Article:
I met my husband through friends as an undergrad.  We were in the same study group for an intro biology class.  I had a huge crush on him, but never thought he would pay me all that much attention.   It turns out he felt similarly, and we started dating at the end of our sophomore year.  My roommate at the time told me “You two are perfect for each other and will be married with 2.5 children, for sure.”  We thought that was funny at the time, but it turns out that prediction was pretty much dead on.

Now almost 25 years later, we’re married with two great boys, one turning 15 next month, and the other 11. (The half is clearly our vaguely crazy dog.)  We’ve been through easy times and difficult ones, times where there’s been stress and times where things seem like the couldn’t possibly get better.  We’ve been there for each other when relatives have passed away or been hospitalized, when kids have had to have operations, when we’ve had to have operations ourselves.  We’ve been to parent teacher meetings, signed mortgages, invested money, bought underwear- you name it, we’ve probably done it together.  The lines in the marriage vows that talk about “For Better and For Worse, in sickness and in health”- we’ve seen our fair share of wonderful and even some patches where I’ve wondered if we would be able to get out of the ditch and get things back on a better track.  But for all of it, we’ve done pretty well for ourselves, I think.

For twenty-five years, I’ve seen this fantastic man change from a college kid into a well-respected doctor, from a boy to a father, from a boyfriend to a husband, and take on each role well, with its constantly changing demands and stress.  He’s my very best friend, someone who has seen me at my best and my worst, and is always there to not only tell me the unvarnished truth, but to encourage me to reach, to stretch, to try to do more, to be better, and to dream.  He’s seen me vulnerable.  He’s seen me struggle with being a parent, with becoming a mom, with trying to do the right thing even when that seems like the hardest thing in the world to do.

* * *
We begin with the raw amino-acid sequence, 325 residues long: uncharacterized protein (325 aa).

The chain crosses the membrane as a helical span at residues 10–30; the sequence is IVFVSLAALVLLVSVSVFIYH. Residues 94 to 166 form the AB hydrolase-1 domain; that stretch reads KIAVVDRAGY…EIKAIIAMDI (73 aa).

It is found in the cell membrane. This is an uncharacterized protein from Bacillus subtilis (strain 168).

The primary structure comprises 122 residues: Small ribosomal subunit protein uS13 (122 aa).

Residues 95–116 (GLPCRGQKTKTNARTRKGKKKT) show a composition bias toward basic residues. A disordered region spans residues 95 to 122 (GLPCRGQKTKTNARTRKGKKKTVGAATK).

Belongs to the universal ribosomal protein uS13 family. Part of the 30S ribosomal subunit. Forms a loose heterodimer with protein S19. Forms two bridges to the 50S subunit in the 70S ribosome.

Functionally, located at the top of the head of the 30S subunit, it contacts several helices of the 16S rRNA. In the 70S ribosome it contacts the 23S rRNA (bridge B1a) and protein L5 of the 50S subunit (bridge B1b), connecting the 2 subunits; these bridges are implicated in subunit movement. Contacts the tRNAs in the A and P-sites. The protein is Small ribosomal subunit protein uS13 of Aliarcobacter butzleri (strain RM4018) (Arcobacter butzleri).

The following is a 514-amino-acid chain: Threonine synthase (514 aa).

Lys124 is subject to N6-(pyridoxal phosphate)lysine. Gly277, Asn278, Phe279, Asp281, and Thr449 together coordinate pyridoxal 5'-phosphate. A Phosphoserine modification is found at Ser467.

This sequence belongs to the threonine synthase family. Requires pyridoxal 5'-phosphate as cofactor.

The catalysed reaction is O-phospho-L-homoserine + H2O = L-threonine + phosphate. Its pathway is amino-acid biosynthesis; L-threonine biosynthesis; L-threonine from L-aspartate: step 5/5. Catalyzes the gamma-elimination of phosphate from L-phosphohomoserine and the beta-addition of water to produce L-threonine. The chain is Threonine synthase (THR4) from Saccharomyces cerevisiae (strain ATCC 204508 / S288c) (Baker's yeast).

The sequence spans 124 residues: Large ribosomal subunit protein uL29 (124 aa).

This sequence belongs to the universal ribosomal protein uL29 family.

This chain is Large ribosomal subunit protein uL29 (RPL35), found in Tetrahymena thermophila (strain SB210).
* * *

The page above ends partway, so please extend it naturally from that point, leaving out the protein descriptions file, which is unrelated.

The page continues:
We’ve taught each other a lot about love, and how it grows and evolves over time.  It’s about having  passion, not only for who you are, but for who you can be.  It’s about having hopes and dreams, not only for yourself, but for the other person as well, and for the whole family.  It’s about realizing happy is not so much a destination but the journey, and maintaining a healthy sense of adventure and a very healthy sense of humor makes it all so much better.

I feel so very lucky to have met my husband at a young age, and to have essentially grown up with him over time, to become the people we are now.  I try hard not to take any of this for granted, and to remind myself and Matt that we are really very lucky.

I know Valentine’s Day can be difficult for many people.  We think that someone else is supposed to come along and “make” us happy.  The truth is more that you are in charge of your own happiness.  Your partner or spouse is someone you can share life’s joys and life’s tragedies with, and they will still love you, when you are at your best or at your worst.  Instead of making us happy, they give us someone to share our own happiness with, and we’re both better for it.

I love you Matt.  Happy Valentine’s Day, my love.  Here’s to many, many more.